NASHVILLE — We’re not going to lie. It’s been a “tough love” relationship between Edmonton Oilers head coach Ken Hitchcock and star centreman Leon Draisaitl.
There were nights when the coach wasn’t sure if the player would ever get there. And mornings when the player likely couldn’t stand to see the coach walk into the room.
Like after that 5-2 home-ice loss to San Jose, that post-game address when Hitchcock said, “At this time of year, the coaches can’t want it more than the players?”
We’ll tell you now: he was talking about everyone, but he was really talking to Draisaitl.
In the very first period of that defeat, Draisaitl allowed Evander Kane to breeze past him at the blue line without a hint of a challenge and score unattended. And then it got worse. Later in the game, he turned the puck over in the neutral zone before lazily heading to the bench for a change while the Sharks rushed up ice for a goal. For those inside the game, that moment told the story of a player who had left his teammates in a terrible spot. He’d made a mistake, then bolted for the bench, leaving the mess for the next guy coming over the boards.
To a 1000-game coach like Hitchcock, that play was like a cockroach: If you see it once, that means there are 100 other plays just like it, waiting to come out.
It was, for an Edmonton guy like Hitchcock who has watched from afar as this franchise has muddled around for a decade, the last straw. All these good players for all these years, and they never win.
THIS is why.
It drove him over the edge.
“The coaches can’t want it more than the players,” he said after that game, a comment that echoed through the league.
His players were sour. His bosses warned him not to pour more negativity on a brand that was already a tire fire. Our Nick Kypreos reported the Oilers were thinking of replacing him.
So what did Hitchcock do? He showed his players the film. He showed Draisaitl the film.
Monday night in Nashville, after Draisaitl had been the best player on the ice by some margin, scoring both Oilers goals in a 3-2 shootout loss, Hitchcock sounded like a coach becoming vindicated.
“Coaches get players to places they can’t get to themselves, and the tug of war that goes on until they get to that place is hard,” he said. “You’ve got to be able to coach through conflict, and the players have to be able to play through conflict. And there was some conflict, to get to this level. But we’re here now.
“Whether it’s too late (to make the playoffs) or whatever, we’re here now, and we’re competing like hell,” he said. “My hope is, we continue down this path. Because this is the path that you can be competitive for years on. If this is the way they’re going to compete and support each other, you can be really proud of what you’re putting out on the ice every night.”
The Oilers finish a stretch three out of four games without their captain Connor McDavid. This lineup, as poorly constructed as it is, had two shootout losses and a win without McDavid.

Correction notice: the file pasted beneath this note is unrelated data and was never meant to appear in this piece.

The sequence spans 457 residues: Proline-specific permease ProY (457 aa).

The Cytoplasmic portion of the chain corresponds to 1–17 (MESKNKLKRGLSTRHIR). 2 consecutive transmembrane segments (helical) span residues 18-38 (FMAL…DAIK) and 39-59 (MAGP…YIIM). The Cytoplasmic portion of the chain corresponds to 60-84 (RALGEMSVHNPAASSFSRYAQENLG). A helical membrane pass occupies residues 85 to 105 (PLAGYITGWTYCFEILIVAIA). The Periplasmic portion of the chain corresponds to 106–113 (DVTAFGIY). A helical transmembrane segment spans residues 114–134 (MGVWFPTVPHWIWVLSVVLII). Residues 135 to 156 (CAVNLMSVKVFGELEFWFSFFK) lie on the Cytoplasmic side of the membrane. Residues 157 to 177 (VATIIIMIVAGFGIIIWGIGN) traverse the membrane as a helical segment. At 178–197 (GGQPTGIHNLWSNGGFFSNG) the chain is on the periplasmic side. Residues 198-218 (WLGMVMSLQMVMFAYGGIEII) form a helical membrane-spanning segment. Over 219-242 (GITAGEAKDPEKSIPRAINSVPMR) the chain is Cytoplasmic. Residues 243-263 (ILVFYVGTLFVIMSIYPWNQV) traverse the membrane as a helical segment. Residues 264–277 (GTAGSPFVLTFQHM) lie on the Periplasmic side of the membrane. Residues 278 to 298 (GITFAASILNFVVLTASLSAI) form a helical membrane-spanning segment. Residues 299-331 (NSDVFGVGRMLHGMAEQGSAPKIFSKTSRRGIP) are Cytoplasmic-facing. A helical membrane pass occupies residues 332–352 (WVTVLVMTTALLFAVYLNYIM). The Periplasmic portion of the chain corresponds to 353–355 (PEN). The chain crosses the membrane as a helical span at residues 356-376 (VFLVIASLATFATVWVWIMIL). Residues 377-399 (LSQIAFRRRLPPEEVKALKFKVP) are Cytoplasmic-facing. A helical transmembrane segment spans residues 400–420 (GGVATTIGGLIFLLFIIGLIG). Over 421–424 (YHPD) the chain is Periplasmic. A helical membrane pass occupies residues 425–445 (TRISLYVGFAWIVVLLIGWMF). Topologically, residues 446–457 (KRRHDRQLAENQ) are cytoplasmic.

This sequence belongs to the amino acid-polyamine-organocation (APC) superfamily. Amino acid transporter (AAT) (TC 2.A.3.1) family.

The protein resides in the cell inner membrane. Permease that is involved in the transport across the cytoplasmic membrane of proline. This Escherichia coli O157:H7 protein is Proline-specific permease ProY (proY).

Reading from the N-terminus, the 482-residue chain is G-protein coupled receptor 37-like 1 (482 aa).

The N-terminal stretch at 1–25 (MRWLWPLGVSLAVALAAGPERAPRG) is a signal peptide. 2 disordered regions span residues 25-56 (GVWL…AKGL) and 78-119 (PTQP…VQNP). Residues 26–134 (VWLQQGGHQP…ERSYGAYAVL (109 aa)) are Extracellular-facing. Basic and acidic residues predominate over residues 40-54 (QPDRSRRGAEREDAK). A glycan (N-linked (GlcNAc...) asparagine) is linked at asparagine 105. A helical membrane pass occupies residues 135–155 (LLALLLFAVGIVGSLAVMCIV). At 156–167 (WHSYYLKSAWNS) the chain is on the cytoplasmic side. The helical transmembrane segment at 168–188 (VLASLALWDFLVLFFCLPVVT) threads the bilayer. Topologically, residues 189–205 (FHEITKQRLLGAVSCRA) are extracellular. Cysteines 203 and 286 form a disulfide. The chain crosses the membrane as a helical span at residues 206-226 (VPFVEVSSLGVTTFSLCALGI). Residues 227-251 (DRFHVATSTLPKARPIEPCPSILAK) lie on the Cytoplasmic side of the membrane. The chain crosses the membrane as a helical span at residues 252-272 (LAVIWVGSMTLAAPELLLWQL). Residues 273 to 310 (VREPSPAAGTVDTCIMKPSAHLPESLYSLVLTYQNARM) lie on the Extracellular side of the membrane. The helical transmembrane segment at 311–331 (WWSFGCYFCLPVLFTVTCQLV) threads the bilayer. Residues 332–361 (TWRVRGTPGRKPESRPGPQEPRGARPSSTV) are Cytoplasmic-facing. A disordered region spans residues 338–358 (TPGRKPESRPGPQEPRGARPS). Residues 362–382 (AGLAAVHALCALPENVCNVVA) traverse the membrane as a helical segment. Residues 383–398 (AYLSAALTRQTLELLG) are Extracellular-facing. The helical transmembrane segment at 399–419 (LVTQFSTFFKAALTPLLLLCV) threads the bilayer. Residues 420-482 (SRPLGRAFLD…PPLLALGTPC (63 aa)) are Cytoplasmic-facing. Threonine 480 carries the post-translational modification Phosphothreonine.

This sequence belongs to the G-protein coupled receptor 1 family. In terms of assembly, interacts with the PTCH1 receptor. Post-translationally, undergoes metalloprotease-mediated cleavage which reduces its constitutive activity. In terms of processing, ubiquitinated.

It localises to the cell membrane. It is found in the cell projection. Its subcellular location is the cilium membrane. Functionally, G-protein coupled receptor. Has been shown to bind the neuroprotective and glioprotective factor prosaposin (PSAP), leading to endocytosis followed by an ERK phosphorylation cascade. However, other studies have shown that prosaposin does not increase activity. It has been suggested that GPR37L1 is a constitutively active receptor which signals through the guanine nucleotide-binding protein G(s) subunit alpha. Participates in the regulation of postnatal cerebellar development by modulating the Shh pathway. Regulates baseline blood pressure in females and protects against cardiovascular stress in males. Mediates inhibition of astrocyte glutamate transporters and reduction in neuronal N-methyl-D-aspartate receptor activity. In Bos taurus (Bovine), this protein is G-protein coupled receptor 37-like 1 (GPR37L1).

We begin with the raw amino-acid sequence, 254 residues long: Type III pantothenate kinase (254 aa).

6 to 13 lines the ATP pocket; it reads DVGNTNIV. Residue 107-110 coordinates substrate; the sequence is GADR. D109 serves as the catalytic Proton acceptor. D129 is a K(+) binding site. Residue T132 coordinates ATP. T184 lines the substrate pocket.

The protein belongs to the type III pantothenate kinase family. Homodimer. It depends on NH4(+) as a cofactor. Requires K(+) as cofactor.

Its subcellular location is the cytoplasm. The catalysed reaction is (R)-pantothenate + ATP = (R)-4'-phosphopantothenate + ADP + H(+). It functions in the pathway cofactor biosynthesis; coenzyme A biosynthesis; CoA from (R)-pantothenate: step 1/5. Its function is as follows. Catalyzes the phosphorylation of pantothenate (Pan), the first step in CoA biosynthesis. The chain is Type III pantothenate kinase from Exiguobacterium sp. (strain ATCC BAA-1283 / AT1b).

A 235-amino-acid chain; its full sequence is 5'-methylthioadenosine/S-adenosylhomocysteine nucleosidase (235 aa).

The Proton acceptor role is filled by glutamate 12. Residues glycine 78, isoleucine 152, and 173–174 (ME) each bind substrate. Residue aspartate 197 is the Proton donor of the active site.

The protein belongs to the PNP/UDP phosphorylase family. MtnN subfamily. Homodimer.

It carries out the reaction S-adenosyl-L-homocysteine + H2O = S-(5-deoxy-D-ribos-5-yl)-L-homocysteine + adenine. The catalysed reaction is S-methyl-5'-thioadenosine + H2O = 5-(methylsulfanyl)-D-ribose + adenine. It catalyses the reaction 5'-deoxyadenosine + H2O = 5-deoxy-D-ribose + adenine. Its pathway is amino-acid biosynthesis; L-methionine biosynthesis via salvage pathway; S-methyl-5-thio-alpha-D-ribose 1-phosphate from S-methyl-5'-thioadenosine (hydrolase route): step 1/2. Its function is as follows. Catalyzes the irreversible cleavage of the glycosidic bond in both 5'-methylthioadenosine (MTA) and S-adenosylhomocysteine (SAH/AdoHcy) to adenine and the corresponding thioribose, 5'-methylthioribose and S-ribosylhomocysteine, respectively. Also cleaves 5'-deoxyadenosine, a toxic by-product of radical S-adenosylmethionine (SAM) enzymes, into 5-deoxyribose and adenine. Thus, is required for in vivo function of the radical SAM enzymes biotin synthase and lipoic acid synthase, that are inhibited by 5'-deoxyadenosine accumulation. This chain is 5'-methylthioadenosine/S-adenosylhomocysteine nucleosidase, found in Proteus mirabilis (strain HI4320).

“This was a good test for the guy right over there,” said linemate Alex Chiasson, nodding towards Draisaitl’s stall. “When they play together, they’re super dangerous. But Leon is capable of carrying his own line — he’s proven that in the past six to eight weeks. Tonight he was a horse. An absolute horse. Amazing.”
Draisaitl notched goals No. 37 and 38. He’s got 20 games left, and could well take a run at 50 goals, the first to score that many in an Oilers season since Wayne Gretzky (62) and Jari Kurri (54) in 1986-87.
He had a shorthanded goal, and his 15th power-play goal of the season.
“It’s my job to produce offensively, that’s what I’m getting paid to do,” he said. “I want to be a complete player and I take pride in doing the little things right and defending, faceoffs, penalty kill, whatever it is.”
Said Chiasson: “He thinks the game. He sees things. He’s smart. He can skate. He’s feisty.
“He’s got everything to be a superstar.”
An Oilers team with four players who have spent more time in the AHL than the NHL gave the Predators nice run Monday, hours after interim GM Keith Gretzky opted to keep the group together, in hopes they could forge some positive chemistry.
In hopes that Draisaitl, and every teammate he lugged along on Monday night, will start to play the kind of game that wins. Not just one that looks flashy, as has been the case here for far too long.
Hitchcock sees it. You can tell when you watch him talk about it.
He’s been searching for this game since the day he arrived. It’s almost certainly too late, we’ll give you that. But it’s here, it works, and now his best players are taking everyone else down the right path.
“(Draisaitl) has taken his game to another level. He’s embraced the details of being a really good player. He’s bought into what the coaches want,” Hitchcock said. “He’s in the right positions, his spacing on the ice is proper now — he’s not waiting to hit home runs.
“He’s a hell of a hockey player.”